Before Information Technology (IT) became a mature multi-dimensional (employment) environment it was more / less the same - lots of hype and some anxiety (of computers replacing human labour / function). I'm following the same trend here. During the 1990's while I was contracted to Intel Corporation this became a regular international analytical / strategic marketing 'calibration' on various technology and socio-demographic employment dimensions at the time.
Now, with a mature global IT / Internet environment many new jobs / industries were created - and with the development of contemporary psychological / neuroscientific research more information is available (to a broader audience) for online / offline publication for discussing / predicting the effect of AI on mental health (i.e. anxiety of possible unemployment in certain sectors where it could replace human labour).
The impact of AI application / information (speculation / functionality / advantages / disadvantages) is in my opinion following the same trend as the global IT discussions we had during the 80's / 90's, albeit now with more definite qualitative (i.e. technology / neuro) research, application, functionality, prediction and probability.
AI is now at the same time also touted to exert a substantial future contribution in assisting individuals with various anxiety and depression-related disorders. Many research articles and journals (across various technology, health disciplines and internationally respected academic sources) are currently publishing and proposing various AI-assistance technology-based experiments and mental wellness guidance applications.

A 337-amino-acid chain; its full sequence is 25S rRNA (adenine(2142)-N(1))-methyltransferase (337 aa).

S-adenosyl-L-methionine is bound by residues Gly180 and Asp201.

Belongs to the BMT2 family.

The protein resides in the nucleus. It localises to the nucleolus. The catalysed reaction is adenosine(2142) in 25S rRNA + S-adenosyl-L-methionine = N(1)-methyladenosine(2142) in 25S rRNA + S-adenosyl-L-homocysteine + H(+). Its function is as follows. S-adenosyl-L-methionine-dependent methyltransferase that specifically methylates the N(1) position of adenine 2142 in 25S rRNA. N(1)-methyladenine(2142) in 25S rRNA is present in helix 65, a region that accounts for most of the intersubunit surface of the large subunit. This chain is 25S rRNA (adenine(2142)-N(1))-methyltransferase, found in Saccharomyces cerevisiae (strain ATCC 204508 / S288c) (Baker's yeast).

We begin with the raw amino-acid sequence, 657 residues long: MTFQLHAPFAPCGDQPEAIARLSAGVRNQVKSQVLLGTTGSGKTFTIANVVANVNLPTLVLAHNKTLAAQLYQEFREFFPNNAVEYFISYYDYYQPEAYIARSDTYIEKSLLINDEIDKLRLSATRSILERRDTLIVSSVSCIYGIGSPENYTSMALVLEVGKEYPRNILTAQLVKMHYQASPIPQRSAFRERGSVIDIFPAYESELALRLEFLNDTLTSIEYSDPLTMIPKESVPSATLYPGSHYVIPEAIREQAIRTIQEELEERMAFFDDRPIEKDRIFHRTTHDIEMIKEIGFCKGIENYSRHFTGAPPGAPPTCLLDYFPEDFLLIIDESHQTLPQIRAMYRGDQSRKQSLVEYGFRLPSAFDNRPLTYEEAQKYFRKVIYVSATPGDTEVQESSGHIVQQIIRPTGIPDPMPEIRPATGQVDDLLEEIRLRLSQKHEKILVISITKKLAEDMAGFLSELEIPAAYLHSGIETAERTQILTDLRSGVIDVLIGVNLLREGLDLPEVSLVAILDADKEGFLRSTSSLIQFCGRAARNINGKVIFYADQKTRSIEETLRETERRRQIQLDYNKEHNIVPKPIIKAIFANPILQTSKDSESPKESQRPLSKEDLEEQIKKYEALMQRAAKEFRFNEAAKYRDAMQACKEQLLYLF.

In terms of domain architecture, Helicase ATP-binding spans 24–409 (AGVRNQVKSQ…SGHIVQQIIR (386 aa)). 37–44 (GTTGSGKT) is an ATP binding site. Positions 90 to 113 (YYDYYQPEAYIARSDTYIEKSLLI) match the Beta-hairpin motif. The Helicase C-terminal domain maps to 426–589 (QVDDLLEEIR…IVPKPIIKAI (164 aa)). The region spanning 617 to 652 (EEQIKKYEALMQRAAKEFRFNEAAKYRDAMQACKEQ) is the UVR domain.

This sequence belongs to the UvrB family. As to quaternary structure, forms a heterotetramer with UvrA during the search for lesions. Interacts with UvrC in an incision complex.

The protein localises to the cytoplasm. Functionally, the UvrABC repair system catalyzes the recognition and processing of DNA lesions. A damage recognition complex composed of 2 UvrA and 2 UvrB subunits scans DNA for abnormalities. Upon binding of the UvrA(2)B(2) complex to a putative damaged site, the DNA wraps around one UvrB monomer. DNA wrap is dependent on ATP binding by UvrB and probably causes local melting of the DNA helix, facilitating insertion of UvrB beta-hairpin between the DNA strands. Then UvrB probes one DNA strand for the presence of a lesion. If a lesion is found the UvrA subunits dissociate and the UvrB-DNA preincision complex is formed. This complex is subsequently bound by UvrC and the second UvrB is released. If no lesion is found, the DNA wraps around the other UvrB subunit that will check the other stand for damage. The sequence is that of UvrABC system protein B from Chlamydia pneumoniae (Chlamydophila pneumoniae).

I'm of opinion, as with IT in a sense, the human (and employment) will evolve and migrate to an AI-enriched socio-economic society (where applicable). 'AI Anxiety' is perhaps a premature (or overstated) 'diagnosis' of (un)certain future human behaviour or related pathologies.
IT brought with it various behavioral addictions (i.e. online gaming / gambling / Internet) which became classified, diagnosed and treatable contemporary psychological disorders. This in itself created employment for various other job-types (across the global mental health fraternity, for example).
AI could therefore offer similar human behavioral threats (currently or as it evolves into a mature state of application and functionality). I will not be surprised to witness 'AI Anxiety and related disorders' in future additions of i.e. the Diagnostic and Statistical Manual of Mental Disorders (DSM) Editions - as researched, diagnostically classified and published by the American Psychiatric Association (APA).
I, for one, is of firm believe that AI will probably generate many human opportunities and threats - it will depend how individuals, economies, governments and the world at large define and regulate (and / or perhaps in cases mitigate related anxiety / uncertainty) it's value in future human life and employment.
Keep in mind that various associated media publications may also play a role in creating 'AI sensation', especially in a potentially 'disruptive technology" environment orientation.
Vernon Chalmers Disclaimer: Above response is my personal opinion(s).
© Vernon Chalmers : Mental Health and Motivation (on 'AI Anxiety')